Turner Has A 'Vision'
Turner, who recently joined the Wells Fargo team in Grand Rapids, started his career in 1993 with Robert Baird & Co. after earning a finance degree from Aquinas College and an economic degree from Northwood University.
In 1997 he joined McDonald Investments Inc., a part of Midwest banking giant KeyCorp, and was promoted in 2000 to manager in McDonald's Grand Rapids office. Two years later, he was offered the chance to expand his responsibilities in the company's Portland, Ore., office, where he became manager for McDonald's Oregon, Alaska, southwest Washington and Arizona markets.
At the time he took the position, the Portland market was experiencing some difficult challenges. A company official had warned him at the outset that he was going to have his hands full.
"I quickly found out he was absolutely right. But in two years we more than doubled our revenue in that market. That was 2002 through 2004, and they weren't easy years in the market. We were able to go in there and turn that market around."
Today, Oregon is a "tremendous" market for McDonalds and KeyCorp, in his estimation, and the experience of enhancing that market helped broaden his management skills.
Wells Fargo had a "huge, huge" presence in Portland and was one of the financial institutions McDonald Investments competed with on a regular basis, Turner noted.
"I knew a lot of people who were with Wells Fargo out there and spoke extremely highly of the company."
When a friend mentioned that Wells Fargo was expanding into Grand Rapids, Turner said he was interested in talking with the company. Both he and his wife graduated from Forest Hills Central High School and had family in the Grand Rapids area. Besides, Turner was looking for a new challenge, so it seemed a good fit for them, he said.
"Portland has been named by some as one of the top cities in the country to live in. But no matter how nice of a place you go to, it's just not home. This is home for us. There's a lot of new construction and great things going on in Grand Rapids."
The challenge at Wells Fargo was not to turn the company around; the challenge was to start and build a complete brokerage business for Wells Fargo in the West Michigan market.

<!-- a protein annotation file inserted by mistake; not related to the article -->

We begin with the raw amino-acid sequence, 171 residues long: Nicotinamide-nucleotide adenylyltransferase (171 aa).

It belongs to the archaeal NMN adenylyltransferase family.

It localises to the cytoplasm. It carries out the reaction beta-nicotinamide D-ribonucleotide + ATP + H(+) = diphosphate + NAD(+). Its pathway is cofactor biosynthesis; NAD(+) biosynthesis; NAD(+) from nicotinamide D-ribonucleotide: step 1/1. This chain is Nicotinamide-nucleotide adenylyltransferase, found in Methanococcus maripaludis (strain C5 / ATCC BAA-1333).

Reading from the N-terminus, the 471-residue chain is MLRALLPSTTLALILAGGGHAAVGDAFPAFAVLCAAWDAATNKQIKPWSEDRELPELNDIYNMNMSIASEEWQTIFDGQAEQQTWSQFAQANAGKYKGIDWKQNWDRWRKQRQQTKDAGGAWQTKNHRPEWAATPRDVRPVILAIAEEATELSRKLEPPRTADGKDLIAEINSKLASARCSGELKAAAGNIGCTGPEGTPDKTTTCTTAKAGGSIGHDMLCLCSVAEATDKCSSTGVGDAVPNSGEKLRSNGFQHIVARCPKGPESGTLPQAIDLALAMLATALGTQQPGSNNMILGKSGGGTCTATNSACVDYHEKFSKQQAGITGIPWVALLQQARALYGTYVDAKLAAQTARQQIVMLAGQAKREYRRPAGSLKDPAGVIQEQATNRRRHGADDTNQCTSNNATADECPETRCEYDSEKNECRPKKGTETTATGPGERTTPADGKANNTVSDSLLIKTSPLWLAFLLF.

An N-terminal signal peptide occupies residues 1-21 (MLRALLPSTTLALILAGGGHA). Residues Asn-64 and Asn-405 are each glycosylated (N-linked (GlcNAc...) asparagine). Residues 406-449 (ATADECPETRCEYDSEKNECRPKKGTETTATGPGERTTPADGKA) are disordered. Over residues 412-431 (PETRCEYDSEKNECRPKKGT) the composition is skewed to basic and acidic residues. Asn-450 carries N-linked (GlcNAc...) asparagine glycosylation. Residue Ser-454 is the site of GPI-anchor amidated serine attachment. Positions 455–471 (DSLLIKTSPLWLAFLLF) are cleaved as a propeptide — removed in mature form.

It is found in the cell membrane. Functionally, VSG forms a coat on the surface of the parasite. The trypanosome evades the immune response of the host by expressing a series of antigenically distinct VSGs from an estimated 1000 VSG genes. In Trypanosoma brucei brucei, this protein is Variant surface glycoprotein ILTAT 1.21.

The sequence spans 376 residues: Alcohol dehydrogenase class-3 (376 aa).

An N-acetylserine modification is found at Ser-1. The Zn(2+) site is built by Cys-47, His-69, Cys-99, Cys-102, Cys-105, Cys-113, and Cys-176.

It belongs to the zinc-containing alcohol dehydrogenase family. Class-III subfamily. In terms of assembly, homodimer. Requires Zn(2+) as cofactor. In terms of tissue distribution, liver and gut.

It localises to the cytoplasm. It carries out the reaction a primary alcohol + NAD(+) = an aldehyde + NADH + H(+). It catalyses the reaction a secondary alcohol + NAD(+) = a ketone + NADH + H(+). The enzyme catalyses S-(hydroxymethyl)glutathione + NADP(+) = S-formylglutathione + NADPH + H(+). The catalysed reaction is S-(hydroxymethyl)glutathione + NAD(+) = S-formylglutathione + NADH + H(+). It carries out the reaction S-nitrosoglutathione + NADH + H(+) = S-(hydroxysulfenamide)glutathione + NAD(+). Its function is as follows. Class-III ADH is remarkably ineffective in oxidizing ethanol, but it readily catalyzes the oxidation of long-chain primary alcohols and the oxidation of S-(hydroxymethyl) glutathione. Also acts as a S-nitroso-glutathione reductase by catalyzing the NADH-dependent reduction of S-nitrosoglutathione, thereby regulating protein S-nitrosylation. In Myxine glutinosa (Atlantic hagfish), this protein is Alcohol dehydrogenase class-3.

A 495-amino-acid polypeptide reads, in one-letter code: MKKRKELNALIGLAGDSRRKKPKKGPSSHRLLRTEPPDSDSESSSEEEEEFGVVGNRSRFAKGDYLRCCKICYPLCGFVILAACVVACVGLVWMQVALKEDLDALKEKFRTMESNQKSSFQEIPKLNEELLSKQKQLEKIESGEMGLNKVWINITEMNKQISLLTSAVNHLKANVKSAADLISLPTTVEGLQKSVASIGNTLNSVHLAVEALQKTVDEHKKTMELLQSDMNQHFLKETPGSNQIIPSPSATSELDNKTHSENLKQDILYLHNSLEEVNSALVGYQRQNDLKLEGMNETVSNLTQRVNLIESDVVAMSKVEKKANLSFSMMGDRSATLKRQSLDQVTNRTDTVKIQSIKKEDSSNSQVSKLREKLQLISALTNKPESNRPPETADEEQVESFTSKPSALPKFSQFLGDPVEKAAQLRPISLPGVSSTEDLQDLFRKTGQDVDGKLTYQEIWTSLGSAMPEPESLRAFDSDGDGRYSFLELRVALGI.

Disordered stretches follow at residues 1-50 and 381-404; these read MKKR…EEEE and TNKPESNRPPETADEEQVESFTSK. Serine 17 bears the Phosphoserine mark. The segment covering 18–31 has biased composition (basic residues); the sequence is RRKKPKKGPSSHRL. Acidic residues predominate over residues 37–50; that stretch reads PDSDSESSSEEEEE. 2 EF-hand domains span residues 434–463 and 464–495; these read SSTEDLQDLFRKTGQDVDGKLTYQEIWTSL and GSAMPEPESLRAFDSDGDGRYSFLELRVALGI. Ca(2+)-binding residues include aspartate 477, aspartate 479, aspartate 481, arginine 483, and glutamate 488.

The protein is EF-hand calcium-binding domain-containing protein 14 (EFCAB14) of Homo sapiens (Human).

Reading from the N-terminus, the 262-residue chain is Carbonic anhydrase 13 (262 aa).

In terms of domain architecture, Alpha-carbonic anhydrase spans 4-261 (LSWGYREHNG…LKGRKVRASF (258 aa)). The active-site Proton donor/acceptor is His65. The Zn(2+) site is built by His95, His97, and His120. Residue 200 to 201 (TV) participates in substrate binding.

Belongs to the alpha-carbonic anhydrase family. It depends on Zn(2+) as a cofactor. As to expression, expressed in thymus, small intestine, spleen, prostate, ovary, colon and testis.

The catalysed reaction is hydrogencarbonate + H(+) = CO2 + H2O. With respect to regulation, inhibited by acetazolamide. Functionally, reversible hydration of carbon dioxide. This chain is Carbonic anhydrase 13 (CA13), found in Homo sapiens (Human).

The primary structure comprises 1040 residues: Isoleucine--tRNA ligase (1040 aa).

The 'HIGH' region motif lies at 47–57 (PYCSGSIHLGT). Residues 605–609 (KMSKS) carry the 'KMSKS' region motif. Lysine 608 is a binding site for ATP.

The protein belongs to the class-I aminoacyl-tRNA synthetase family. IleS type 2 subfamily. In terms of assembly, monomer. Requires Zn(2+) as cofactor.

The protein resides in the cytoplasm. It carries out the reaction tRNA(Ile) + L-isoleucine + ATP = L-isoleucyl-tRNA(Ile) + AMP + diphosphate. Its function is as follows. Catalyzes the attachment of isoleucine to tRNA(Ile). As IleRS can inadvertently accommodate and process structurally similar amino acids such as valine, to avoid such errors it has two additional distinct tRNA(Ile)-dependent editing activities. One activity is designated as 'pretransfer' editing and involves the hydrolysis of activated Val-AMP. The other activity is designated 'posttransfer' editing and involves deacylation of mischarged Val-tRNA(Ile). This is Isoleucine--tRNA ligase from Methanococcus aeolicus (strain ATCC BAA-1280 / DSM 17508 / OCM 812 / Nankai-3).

The market here was stable, Turner recalled, and Wells Fargo had a "great" existing team that was developing a start-up and "really putting their stamp on it," he explained.
"You get enough time in the business and confidence in the business and you get some great supporters behind you, and it's always in the back of your mind to go out and start something of your own."
Turner sees his position as regional manager of the brokerage division as encompassing the "best of both worlds," because the Wells Fargo team has one of the largest names in the industry behind it and the company is committed to putting resources on the ground.
What keeps him going is the vision and having a leadership role in all of it, he said.
"The reason you sign up for this kind of challenge in the first place is because you create this vision in your mind of having a great team of people with a great company and eventually building a very large presence in Michigan. That's the vision that will keep us going from point A to point Z. You don't stop until it's done.
"I think a leader has to have a vision. You have to be able to fly at 30,000 feet to be able to maintain that vision and not get yourself caught up in the day-to-day stuff that can really bog you down. What keeps you coming back is that 30,000-foot view again, and every day you just chip away at it."
Turner's two-year goal is to hire at least 10 people for the brokerage division, as well as advisors, analysts, portfolio managers, trust administrators, private banking people and support staff in addition to that. He anticipates the division will grow from its current four to 15 or 20 employees.
"The capabilities we bring to the table are tremendous," he remarked. "That's going to be a real help in bringing in top talent."
"The thing (that) I think is going to help me excel over and above my qualifications is my focus on execution," Turner said.
A lot of CEOs have brilliant game plans and brilliant strategies, yet they're not "hitting it" because they aren't executing the basics, he explained.
"That's why I'm a big driver on execution, not only for myself but for our team. I think that's what is really going to help us to get where we need to be."
Don VanDine, vice president and senior relationship manager for Wells Fargo, said the local office is "just thrilled" to have someone with Turner's experience and caliber in the group.
"We're a very people-oriented business and we feel like we've just got a great person in Chris. We're excited to watch him as he grows his group and they really meet and exceed their potential."